Heraclitus had a unique view of reality. For him change was the most important fact about the world, as the lines quoted illustrate. Brooks in his Introduction and brief Notes points out that it is very difficult to translate such ancient writing into contemporary English. The changes in the culture, the figures of speech, the chasm between the background of the contemporary reader and that of a Greek of twenty-five hundred years ago as relates to our understanding of the world, and so forth, makes literal translation pointless and freer translation subject to question. It is a point to keep in mind when considering any of these Pre-Socratics. Heraclitus also illustrates the point that these early philosophers do have important things to tell us about the world. Xenophanes

Parmenides and the other Eleatic philosophers

Leucippus, Democritus and the other Atomists

Protagoras and the Sophists



The philosopher  (470 B.C. - 399 B.C.) of
The philosopher Socrates (470 B.C. - 399 B.C.) of Athens

Socrates (470 B.C. - 399 B.C.), an Athenian philosopher, became one of the most important icons of the Western philosophical tradition. He made his most important contribution to Western thought through his method of enquiry. In addition, he also taught many famous Greek philosophers. Two of his famous pupils were Plato and Aristotle. However, since Socrates discussed ideas that upset many people (some in high positions), he was sentenced to death. Most of what we know about Socrates came from Plato as Socrates wrote nothing down. Unfortunately, only a few of Plato's writings have been found. See the article on Socrates for more information on this topic.

Plato and Aristotle

Aristotle, known as Aristoteles in most languages other than English (Aristotele in Italian), (384 BC - March 7, 322 BC) has, along with Plato, the reputation of one of the two most influential philosophers in Western thought.

Their works, although connected in many fundamental ways, differ considerably in both style and substance. Plato wrote several dozen philosophical dialogues—arguments in the form of conversations, usually with Socrates as a participant—and a few letters. Though the early dialogues deal mainly with methods of acquiring knowledge, and most of the last ones with justice and practical ethics, his most famous works expressed a synoptic view of ethics, metaphysics, reason, knowledge, and human life. Predominant ideas include the notion that knowledge gained through the senses always remains confused and impure, and that the contemplative soul that turns away from the world can acquire "true" knowledge. The soul alone can have knowledge of the Forms, the real essences of things, of which the world we see is but an imperfect copy. Such knowledge has ethical as well as scientific import. One can view Plato, with qualification, as an idealist and a rationalist.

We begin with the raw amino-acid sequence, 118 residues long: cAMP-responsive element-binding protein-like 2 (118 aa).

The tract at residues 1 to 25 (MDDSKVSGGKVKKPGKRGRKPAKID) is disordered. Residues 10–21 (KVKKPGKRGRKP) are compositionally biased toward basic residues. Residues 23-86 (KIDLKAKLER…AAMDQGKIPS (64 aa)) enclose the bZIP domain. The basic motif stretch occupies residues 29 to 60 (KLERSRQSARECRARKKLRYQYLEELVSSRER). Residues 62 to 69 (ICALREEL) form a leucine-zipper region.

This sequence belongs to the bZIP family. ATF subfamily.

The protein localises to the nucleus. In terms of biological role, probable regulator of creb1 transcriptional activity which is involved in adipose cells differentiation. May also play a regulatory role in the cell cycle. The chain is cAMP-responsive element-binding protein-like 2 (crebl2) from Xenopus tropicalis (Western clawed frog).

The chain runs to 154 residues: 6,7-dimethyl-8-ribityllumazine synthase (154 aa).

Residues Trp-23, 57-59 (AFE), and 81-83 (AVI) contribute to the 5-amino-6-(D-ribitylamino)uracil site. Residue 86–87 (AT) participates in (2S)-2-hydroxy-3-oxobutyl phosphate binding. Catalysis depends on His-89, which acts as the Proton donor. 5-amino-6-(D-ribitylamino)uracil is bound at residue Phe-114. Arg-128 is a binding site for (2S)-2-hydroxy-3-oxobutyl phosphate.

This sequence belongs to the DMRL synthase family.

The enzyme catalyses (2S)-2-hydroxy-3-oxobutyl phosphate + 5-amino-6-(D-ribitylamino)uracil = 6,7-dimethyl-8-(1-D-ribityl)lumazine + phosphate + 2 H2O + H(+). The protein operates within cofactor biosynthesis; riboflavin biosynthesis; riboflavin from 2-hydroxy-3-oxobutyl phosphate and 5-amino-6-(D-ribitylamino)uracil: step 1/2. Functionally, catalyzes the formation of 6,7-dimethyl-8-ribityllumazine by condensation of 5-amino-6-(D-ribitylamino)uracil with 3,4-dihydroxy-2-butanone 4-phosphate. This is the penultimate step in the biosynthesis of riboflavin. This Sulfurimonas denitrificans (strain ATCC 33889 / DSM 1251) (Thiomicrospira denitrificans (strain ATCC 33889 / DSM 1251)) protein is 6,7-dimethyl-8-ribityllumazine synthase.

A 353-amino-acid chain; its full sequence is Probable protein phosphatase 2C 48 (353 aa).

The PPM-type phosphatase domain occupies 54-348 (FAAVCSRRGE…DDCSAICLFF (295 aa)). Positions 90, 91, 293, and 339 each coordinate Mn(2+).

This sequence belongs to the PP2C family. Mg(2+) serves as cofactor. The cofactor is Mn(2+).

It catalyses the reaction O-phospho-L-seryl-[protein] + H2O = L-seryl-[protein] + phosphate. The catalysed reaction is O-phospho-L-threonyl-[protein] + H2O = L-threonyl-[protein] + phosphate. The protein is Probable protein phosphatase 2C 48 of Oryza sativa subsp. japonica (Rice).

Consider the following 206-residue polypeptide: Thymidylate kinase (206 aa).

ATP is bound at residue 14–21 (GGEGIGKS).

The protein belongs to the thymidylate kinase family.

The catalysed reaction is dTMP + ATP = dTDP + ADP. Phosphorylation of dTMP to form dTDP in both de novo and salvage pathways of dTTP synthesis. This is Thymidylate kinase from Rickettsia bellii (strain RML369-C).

Aristotle, by contrast, placed much more value on knowledge gained from the senses, and would correspondingly better earn the modern label of empiricist. Thus Aristotle set the stage for what would eventually develop into the scientific method centuries later. The works of Aristotle that still exist today appear in treatise form, mostly unpublished by their author. The most important include Physics, Metaphysics, (Nicomachean) Ethics, Politics, De Anima (On the Soul), Poetics, and many others. See the article on Aristotle for more discussion.

Later Classical philosophers


Zeno of Citium


Epicurus and Lucretius

Sextus Empiricus

The Neo-Platonists

Ammonius Saccas, Plotinus, Porphyry, Proclus, Iamblichus)

Marcus Aurelius

Schools of thought in the Hellenistic period

In the Hellenistic period, the following schools developed:

The spread of Christianity through the Roman world ushered in the end of the Hellenistic philosophy and the beginnings of Mediaeval Philosophy.

See also

External Links

nl:Griekse filosofie zh:古希腊哲学 ru:Греческая философия he:פילוסופיה_יוונית